LONDON — Euroskeptic Conservatives will hold an 11th-hour meeting on Wednesday after failing to decide whether to back Rishi Sunak’s new Brexit deal.
After three weeks of deliberations, a ‘Star Chamber’ of lawyers convened by the European Research Group today gave a withering verdict on the Windsor Framework, arguing it will keep EU law supreme in Northern Ireland.
ERG chairman Mark Francois said a green lane for goods to avoid checks was “not really a green lane at all,” and that the Stormont Brake — meant to allow the Northern Ireland devolved assembly the power to challenge EU laws applying to Northern Ireland — is “practically useless.”
“The framework itself has no exit, other than through a highly complex legal process,” he added. Asked if the ERG had been “misled” about its contents, Francois said: “I am going to leave that to others to judge.”
But despite issuing a 52-page assessment, the ERG did not conclude today how it will direct its members in a key Commons vote on the framework — or whether it will direct them to vote as a bloc at all.
Instead a further meeting will be held on Wednesday morning, hours before the vote, once MPs have had time to digest the document.
Francois refused to say whether the ERG will direct its members to vote against the government.
One ERG member — who asked for anonymity — said when “meaningful votes” were held on Theresa May’s Brexit plans in 2018, the ERG gave a view but “individual members made up their own minds. That is probably what will happen this time.”
The member said it was “not too late” for the prime minister to return to Brussels to ask for amendments.
Rishi Sunak’s decision to hold a vote only on one legal element of the proposals, with 90 minutes’ debate, has unsettled some MPs.
But whatever the ERG’s verdict, Wednesday afternoon’s vote will pass thanks to Labour support.
The decision will be made on a statutory instrument encoding the ‘Stormont Brake’ element of the framework, which aims to give the currently-frozen Northern Ireland Assembly more say over EU laws under the post-Brexit set-up.
The Democratic Unionist Party has said it will vote against the plan. Its leader Jeffrey Donaldson said on Monday there “remain key areas of concern which require further clarification, re-working and change”.
But other potential critics, such as Liz Truss and Boris Johnson, have not come out in full-throated opposition, in a boost to the prime minister. The eventual size of any Tory rebellion remains shrouded in mystery. ERG members outside the meeting declined to give a firm figure of how many active members the group has.
Lawmakers on both sides of the English Channel have been poring over the Windsor Framework since it was agreed late February after months of talks between the U.K. and the EU.
The agreement is aimed at easing customs red-tape, equalizing some tax rules across the United Kingdom, and giving Northern Ireland’s lawmakers more of a say over EU rules enforced in the U.K. region through the new Stormont Brake.
But the ERG’s analysis seeks to take on a host of claims by Sunak’s administration.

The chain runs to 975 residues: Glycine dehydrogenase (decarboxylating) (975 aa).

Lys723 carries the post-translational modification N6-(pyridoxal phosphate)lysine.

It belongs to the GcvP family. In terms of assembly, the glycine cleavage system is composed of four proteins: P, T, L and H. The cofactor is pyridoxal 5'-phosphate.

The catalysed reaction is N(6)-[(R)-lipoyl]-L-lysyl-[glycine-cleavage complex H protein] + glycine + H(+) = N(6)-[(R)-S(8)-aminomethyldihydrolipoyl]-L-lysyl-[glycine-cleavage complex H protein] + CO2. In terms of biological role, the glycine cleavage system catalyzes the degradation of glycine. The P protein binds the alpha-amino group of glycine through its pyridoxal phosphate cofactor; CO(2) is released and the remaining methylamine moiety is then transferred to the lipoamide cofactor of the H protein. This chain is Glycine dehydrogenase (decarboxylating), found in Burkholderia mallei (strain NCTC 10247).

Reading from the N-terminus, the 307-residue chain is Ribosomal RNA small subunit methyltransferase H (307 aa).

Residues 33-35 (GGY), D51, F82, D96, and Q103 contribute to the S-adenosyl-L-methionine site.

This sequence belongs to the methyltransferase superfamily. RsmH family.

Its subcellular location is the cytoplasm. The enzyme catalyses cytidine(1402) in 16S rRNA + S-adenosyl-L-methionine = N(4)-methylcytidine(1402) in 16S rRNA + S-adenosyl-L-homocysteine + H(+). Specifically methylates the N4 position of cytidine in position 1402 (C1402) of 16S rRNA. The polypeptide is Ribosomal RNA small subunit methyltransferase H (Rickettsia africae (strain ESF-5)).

The group published a flow chart arguing the Stormont Brake must in fact go through at least 10 steps before being applied. It said the mechanism is “of very narrow application in theory and likely to be useless in practice,” noting that a similar mechanism under the European Economic Area has only been invoked once in 2011 in Norway and was abandoned two years later.
The group said it had been “unable to verify” claims by the U.K. government that 1,700 pages of EU law will be “disapplied” or “removed,” or establish the nature of the claimed 3 percent of EU laws that will still apply to Northern Ireland. It argued the claim overall is “not true” because “not a single EU law is to be deleted” permanently from a long list of single market goods rules.
The Brexiteer group argued there will be only “limited and conditional easings” to EU law for traders in Northern Ireland, which “will not readily be available to smaller traders” and registration and declarations will still be required. It argued: “Precautionary usage of the ‘red lane’ involving full checks is likely.”
The scheme for retail goods will not apply to some mail-order supplies, it said, and it will be “difficult or impossible” to change the U.K.’s medicines approvals regime in future without putting availability of some drugs in Northern Ireland at risk.
There will be, the ERG went on, an “incredibly dangerous precedent” of the EU continuing to make regulations which only apply within Northern Ireland, “which could be turned against the U.K. in future.”
It added EU state aid law will continue to apply in Northern Ireland, with the Framework using a “less legally secure method” than Article 10 of the Protocol to limit it.
“Ameliorations” on VAT and excise rules “fall well short” of restoring the U.K.’s right to decide on its tax structures, it went on.
Sunak’s spokesperson on Tuesday argued that the Stormont Brake marks “a significant step change in what has previously been agreed” and deals with Northern Ireland’s “democratic deficit” under the existing set-up.
Asked if deal had been oversold by government, they added: “We’ve been as transparent as possible about the solutions the framework comes up with.”